I can see the outlines of my cultural moment: the current lack of funding of the Australian higher education sector sees doctoral graduates facing a desiccated job market. It is no surprise that bright, sparkly people would turn to other creative and intellectual pursuits, whether for fun or profit: people who, like me, set aside the thesis-to-book project and begin to nurse the long-dormant whelp of a novel. Letting go of teaching is harder, because teaching is genuinely the best thing. Yet here we are, venturing into creative writing, filmmaking, visual arts, theatre, music and freelancing of every stripe. It is of course unfortunate that, in Australia, the malignant neglect of higher education is happening in tandem with the dismantling of independent arts funding as well. (Under such circumstances artists and academics may make the best collaborators, because none of us know any better.)
At fifteen I could spot some of the societal forces around my stage-stomping: the connection between the newspaper support and the reviews, the quotas for young people from different parts of the region to make sure it wasn’t just city kids getting flowers on opening night. But I certainly didn’t realise that ‘looking back at the closing century’ also fit perfectly into the pre-millennial nostalgia wave. (We were, in essence, a low-budget Forrest Gump.) So what cultural pattern does this moment of alt-ac artistry fall into?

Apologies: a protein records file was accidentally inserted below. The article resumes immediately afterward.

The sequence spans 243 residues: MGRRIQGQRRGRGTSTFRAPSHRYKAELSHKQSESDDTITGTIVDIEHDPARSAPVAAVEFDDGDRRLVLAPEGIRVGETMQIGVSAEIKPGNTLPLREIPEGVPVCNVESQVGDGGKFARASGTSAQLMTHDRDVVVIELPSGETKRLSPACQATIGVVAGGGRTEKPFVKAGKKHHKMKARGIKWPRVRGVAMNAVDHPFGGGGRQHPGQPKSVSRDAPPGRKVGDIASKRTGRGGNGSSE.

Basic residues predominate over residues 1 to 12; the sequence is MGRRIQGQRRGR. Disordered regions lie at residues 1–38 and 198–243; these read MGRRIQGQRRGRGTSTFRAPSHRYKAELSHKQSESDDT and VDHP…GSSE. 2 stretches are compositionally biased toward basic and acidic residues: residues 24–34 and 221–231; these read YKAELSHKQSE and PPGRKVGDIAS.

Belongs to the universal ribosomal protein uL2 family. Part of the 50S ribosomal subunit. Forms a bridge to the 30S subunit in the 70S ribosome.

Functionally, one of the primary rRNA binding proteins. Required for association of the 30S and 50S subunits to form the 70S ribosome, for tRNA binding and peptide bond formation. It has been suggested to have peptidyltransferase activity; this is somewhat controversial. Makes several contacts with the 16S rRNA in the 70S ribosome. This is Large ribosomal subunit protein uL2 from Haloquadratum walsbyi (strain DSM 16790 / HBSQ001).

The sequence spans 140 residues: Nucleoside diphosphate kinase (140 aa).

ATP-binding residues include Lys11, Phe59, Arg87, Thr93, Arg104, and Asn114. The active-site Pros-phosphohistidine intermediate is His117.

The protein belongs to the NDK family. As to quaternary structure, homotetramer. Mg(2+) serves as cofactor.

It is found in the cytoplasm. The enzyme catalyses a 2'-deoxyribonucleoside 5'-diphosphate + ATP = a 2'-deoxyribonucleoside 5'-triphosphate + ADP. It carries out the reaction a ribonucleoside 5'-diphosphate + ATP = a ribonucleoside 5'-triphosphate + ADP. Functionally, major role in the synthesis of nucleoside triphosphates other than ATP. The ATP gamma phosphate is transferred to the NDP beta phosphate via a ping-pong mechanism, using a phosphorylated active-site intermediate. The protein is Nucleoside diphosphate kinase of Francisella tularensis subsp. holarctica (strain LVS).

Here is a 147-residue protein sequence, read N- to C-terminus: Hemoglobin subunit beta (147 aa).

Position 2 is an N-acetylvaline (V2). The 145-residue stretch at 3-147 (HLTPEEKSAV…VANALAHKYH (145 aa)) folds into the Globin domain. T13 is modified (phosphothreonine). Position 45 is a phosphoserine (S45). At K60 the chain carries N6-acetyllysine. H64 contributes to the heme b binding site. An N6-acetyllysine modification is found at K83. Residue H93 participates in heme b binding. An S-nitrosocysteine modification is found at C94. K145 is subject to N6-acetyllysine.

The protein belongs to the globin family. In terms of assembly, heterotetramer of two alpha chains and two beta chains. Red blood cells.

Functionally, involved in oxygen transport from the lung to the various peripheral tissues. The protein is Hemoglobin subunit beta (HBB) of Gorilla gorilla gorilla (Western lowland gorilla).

After all, frustrated academics aside, the massification of higher education means there have never been as many people out there who have at least a passing awareness of historiography, psychoanalysis, ethnosymbolism, film theory and memory studies, or just simply the mechanics of university life. From there it’s only a short stomp to writing material specifically for people who are used to being told they read too much into things. Maybe this, then, is the time to pitch that pilot about the scholars trying to contain their sizzling sexual chemistry while teaching a raucous bunch of undergrads about Balkan cinema? Like the X-files, but with fewer aliens and more Dina Iordanova. And how about IT Crowd transported into a Humanities department? (*answers phone* “Have you tried reading the unit guide?” *hangs up* “Did you see that ludicrous display on Q&A last night? The problem with Zizek is…”)